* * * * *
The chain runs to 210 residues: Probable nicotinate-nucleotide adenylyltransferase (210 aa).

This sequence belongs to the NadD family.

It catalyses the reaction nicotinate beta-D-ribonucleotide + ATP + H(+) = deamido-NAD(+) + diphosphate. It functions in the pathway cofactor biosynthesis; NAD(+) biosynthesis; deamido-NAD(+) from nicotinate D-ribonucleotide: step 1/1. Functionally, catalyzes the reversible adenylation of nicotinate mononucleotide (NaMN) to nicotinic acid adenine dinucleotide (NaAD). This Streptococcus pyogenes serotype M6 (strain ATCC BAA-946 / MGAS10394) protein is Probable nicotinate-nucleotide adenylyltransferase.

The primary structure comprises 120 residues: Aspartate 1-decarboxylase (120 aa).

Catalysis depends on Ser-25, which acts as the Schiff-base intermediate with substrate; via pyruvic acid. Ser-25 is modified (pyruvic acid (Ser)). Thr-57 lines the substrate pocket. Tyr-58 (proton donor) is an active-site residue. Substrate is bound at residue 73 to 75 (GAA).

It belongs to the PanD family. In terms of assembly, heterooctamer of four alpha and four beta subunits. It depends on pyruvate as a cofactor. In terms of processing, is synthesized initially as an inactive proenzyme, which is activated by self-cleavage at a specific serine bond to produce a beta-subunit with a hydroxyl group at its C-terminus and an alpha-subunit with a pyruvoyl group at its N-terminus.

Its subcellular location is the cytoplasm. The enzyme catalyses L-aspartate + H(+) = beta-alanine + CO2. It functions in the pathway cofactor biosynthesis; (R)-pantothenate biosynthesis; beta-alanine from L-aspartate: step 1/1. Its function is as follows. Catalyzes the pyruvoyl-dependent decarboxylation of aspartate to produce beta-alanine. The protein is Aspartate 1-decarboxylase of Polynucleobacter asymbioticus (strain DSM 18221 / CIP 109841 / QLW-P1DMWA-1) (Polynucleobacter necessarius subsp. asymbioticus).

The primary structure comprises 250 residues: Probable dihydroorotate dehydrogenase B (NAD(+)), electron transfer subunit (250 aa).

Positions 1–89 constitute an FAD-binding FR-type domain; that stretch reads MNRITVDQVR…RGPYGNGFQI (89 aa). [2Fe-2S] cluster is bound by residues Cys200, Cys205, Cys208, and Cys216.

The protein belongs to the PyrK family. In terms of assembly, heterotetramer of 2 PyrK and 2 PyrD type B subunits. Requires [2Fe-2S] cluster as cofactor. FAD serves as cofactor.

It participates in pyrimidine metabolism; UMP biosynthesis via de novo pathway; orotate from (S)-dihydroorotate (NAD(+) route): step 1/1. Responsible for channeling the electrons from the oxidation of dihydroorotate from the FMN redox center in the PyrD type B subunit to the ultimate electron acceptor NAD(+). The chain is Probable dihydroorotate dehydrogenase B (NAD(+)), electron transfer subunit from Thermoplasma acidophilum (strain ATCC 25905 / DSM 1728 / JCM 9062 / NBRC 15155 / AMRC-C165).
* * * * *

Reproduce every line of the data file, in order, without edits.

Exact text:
The chain runs to 210 residues: Probable nicotinate-nucleotide adenylyltransferase (210 aa).

This sequence belongs to the NadD family.

It catalyses the reaction nicotinate beta-D-ribonucleotide + ATP + H(+) = deamido-NAD(+) + diphosphate. It functions in the pathway cofactor biosynthesis; NAD(+) biosynthesis; deamido-NAD(+) from nicotinate D-ribonucleotide: step 1/1. Functionally, catalyzes the reversible adenylation of nicotinate mononucleotide (NaMN) to nicotinic acid adenine dinucleotide (NaAD). This Streptococcus pyogenes serotype M6 (strain ATCC BAA-946 / MGAS10394) protein is Probable nicotinate-nucleotide adenylyltransferase.

The primary structure comprises 120 residues: Aspartate 1-decarboxylase (120 aa).

Catalysis depends on Ser-25, which acts as the Schiff-base intermediate with substrate; via pyruvic acid. Ser-25 is modified (pyruvic acid (Ser)). Thr-57 lines the substrate pocket. Tyr-58 (proton donor) is an active-site residue. Substrate is bound at residue 73 to 75 (GAA).

It belongs to the PanD family. In terms of assembly, heterooctamer of four alpha and four beta subunits. It depends on pyruvate as a cofactor. In terms of processing, is synthesized initially as an inactive proenzyme, which is activated by self-cleavage at a specific serine bond to produce a beta-subunit with a hydroxyl group at its C-terminus and an alpha-subunit with a pyruvoyl group at its N-terminus.

Its subcellular location is the cytoplasm. The enzyme catalyses L-aspartate + H(+) = beta-alanine + CO2. It functions in the pathway cofactor biosynthesis; (R)-pantothenate biosynthesis; beta-alanine from L-aspartate: step 1/1. Its function is as follows. Catalyzes the pyruvoyl-dependent decarboxylation of aspartate to produce beta-alanine. The protein is Aspartate 1-decarboxylase of Polynucleobacter asymbioticus (strain DSM 18221 / CIP 109841 / QLW-P1DMWA-1) (Polynucleobacter necessarius subsp. asymbioticus).

The primary structure comprises 250 residues: Probable dihydroorotate dehydrogenase B (NAD(+)), electron transfer subunit (250 aa).

Positions 1–89 constitute an FAD-binding FR-type domain; that stretch reads MNRITVDQVR…RGPYGNGFQI (89 aa). [2Fe-2S] cluster is bound by residues Cys200, Cys205, Cys208, and Cys216.

The protein belongs to the PyrK family. In terms of assembly, heterotetramer of 2 PyrK and 2 PyrD type B subunits. Requires [2Fe-2S] cluster as cofactor. FAD serves as cofactor.

It participates in pyrimidine metabolism; UMP biosynthesis via de novo pathway; orotate from (S)-dihydroorotate (NAD(+) route): step 1/1. Responsible for channeling the electrons from the oxidation of dihydroorotate from the FMN redox center in the PyrD type B subunit to the ultimate electron acceptor NAD(+). The chain is Probable dihydroorotate dehydrogenase B (NAD(+)), electron transfer subunit from Thermoplasma acidophilum (strain ATCC 25905 / DSM 1728 / JCM 9062 / NBRC 15155 / AMRC-C165).